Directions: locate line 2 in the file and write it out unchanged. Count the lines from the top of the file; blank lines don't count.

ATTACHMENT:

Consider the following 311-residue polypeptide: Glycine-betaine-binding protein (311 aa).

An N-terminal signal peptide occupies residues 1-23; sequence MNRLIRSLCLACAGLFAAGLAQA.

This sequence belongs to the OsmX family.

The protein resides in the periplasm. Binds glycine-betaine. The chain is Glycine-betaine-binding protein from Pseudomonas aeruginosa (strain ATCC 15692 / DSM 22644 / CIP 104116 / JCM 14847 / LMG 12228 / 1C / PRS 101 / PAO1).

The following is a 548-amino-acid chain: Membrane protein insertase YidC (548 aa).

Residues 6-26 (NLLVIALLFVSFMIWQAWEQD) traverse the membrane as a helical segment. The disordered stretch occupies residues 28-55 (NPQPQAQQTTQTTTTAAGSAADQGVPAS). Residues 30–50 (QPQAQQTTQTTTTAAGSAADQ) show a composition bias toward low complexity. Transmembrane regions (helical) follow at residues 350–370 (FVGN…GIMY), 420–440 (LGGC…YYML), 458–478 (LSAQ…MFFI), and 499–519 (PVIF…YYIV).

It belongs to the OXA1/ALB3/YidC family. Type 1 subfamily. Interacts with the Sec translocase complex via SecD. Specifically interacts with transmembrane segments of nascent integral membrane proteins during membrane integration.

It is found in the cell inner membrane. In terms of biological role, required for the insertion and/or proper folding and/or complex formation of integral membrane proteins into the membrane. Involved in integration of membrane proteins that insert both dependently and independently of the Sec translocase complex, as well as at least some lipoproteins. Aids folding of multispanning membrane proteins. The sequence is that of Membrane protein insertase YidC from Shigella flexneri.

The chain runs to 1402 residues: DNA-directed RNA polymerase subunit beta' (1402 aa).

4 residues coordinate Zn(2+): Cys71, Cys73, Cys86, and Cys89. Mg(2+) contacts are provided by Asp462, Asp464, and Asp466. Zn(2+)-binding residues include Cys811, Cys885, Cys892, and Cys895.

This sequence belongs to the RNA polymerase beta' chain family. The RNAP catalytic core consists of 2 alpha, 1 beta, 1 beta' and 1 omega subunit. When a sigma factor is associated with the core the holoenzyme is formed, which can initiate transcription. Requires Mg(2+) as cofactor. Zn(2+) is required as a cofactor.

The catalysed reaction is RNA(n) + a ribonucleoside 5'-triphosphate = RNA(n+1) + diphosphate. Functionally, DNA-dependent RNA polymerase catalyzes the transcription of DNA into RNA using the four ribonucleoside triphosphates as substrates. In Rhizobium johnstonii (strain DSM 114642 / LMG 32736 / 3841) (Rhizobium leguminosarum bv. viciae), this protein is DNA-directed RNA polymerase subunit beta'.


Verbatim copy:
An N-terminal signal peptide occupies residues 1-23; sequence MNRLIRSLCLACAGLFAAGLAQA.